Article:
To this end, the present invention includes an air blower 18. The blower 18, is not an air compressor, because an air compressor puts out a low volume of air at a substantially higher air pressure, and the compressed air from the compressor is at a higher temperature than at the suction of the air compressor. Rather, the air blower 18 generates a high volume of blowing air at only slightly higher pressure than at the suction of the blower. The air blower 18 is fed from an air supply line 20 which has an inlet end 22 in an unclassified area, at least 30 feet from the center of the hazardous area. The blower 18 includes a discharge end 24 within the enclosure 12 to blow air onto a baffle 26 to thereby distribute the blowing air across the bottom of the enclosure 12. As shown in FIG. 1, the blower may be mounted outside the enclosure 12.
Each of the cabinets 14 and 16 includes an air inlet or opening 28 through the cabinet cover, preferably close to the bottom of the cabinet. Air is drawn into the cabinets through the openings 28 by dedicated fans 30. The total volumetric capacity of all the fans 30 is less than the capacity of the blower 18 to maintain at least 0.5″ H2O of air pressure in the enclosure. The fans assist in directing air across heat generating components within the cabinets.
At the top of each cabinet 14 and 16 is an air outlet 32 which feeds into an air conduit or manifold 34. The manifold terminates at an air discharge 36 outside the enclosure 12. In the embodiment of FIG. 1, near the discharge 36 is an air outlet valve 38 which helps maintain pressure in the enclosure and, when pressure drops the valve 38 shuts keeping extraneous gases out of the enclosure.
Outside the enclosure 12 is a controller panel 40. The controller panel controls electrical power to the components within the cabinets 14 and 16 and a motor 42 which drives the blower 18. Within the enclosure is a pressure switch 44. On startup of the system from the controller panel 40, electrical power is provided to the motor, thereby starting the blower 18, but no power is immediately provided to the components within the cabinets 14 and 16. When the pressure switch 44 senses an adequately positive pressure, then the switch 44 sends a signal to the controller panel 40, permitting electrical power to be provided to the components within the cabinets. This ensures a safe environment within the enclosure prior to any electrical power being provided to any spark producing components within the enclosure.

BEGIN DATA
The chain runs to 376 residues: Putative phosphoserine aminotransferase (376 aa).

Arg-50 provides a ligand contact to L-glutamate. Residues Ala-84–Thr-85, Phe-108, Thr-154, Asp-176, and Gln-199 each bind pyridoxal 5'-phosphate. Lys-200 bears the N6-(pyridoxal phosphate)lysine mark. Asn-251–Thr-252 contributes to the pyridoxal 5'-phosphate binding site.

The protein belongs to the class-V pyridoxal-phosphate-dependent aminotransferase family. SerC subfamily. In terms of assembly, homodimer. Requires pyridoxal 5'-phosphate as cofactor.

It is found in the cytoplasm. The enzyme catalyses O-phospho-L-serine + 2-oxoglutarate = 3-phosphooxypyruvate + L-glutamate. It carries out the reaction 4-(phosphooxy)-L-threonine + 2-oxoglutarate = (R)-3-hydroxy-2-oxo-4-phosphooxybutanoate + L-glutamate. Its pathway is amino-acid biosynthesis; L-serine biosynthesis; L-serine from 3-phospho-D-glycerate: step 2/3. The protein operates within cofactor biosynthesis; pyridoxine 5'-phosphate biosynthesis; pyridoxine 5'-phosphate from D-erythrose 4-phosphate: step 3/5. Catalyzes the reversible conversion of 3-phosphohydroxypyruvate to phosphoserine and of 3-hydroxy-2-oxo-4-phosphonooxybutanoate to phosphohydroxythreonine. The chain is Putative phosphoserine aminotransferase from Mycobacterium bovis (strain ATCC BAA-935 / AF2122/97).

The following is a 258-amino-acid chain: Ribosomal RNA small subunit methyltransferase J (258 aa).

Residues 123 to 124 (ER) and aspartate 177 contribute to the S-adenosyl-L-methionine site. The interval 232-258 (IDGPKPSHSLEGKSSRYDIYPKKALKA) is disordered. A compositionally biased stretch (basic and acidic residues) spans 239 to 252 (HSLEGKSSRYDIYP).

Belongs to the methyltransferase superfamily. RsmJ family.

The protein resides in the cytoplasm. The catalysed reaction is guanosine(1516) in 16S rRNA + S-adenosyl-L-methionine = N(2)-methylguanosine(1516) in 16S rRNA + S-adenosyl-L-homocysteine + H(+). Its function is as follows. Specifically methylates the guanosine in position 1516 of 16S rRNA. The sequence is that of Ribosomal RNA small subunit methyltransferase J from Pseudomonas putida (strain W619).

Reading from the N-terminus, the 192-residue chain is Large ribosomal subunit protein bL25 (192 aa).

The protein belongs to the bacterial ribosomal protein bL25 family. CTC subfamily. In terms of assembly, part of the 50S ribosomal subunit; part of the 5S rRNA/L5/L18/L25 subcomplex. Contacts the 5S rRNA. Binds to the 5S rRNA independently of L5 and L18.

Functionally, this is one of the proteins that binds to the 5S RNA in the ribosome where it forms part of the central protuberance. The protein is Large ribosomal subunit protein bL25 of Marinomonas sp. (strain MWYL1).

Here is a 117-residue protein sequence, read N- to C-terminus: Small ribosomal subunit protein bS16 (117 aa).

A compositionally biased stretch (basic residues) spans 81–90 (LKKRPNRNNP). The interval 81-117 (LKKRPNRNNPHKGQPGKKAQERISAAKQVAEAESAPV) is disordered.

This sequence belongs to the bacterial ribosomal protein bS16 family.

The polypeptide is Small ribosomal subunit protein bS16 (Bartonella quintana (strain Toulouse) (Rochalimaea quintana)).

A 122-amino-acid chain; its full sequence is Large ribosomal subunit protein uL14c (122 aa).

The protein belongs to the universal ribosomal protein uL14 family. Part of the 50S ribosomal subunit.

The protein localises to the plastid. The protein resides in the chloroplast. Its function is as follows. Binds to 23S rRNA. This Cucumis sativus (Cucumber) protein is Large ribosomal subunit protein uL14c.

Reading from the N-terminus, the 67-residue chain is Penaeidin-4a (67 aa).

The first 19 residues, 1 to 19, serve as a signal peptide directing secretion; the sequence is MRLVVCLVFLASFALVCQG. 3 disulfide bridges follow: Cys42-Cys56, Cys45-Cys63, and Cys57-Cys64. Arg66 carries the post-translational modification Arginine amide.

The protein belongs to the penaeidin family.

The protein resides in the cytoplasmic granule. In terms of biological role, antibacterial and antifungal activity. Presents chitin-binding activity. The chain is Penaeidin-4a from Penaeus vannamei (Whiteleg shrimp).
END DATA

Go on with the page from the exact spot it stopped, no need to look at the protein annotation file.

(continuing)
FIG. 1 depicts yet another safety feature of the invention comprising an overlayer 50. The overlayer, preferably a hard pipe such as PVC, surrounds and encloses the inlet hose 20. The clearance between the overlayer 50 and the inlet hose 20 provides an annulus which is preferably pressurized at the same pressure as that within the enclosure 12 by a conduit 52. This feature eliminates the possibility of drawing hazardous gases into the hose if the hose should develop a leak or a break because the blower 18, in taking a suction on the hose, develops a pressure within the hose at below ambient. Note also that the overlayer 50 preferably seals to the blower 18 in the embodiment of FIG. 1. Finally, the overlayer seals near the end 22 of the hose 20 to expose a filter element 54 which keeps debris from within the inlet hose.
FIG. 2 depicts a presently preferred embodiment of the invention wherein like components are number the same as in FIG. 1. The sealed enclosure 12 encloses cabinets 14 and 16 which hold electrical heat-generating components. In the embodiment of FIG. 2, however, the blower 18 is mounted within the enclosure 12. The motor 42 for driving the blower 18 is also mounted within the enclosure. This arrangement provides the advantage in that the invention is therefore a self-contained purge and cooling system which is easily transported to a work site for operation. All that then remains is to provide the working components with electrical power.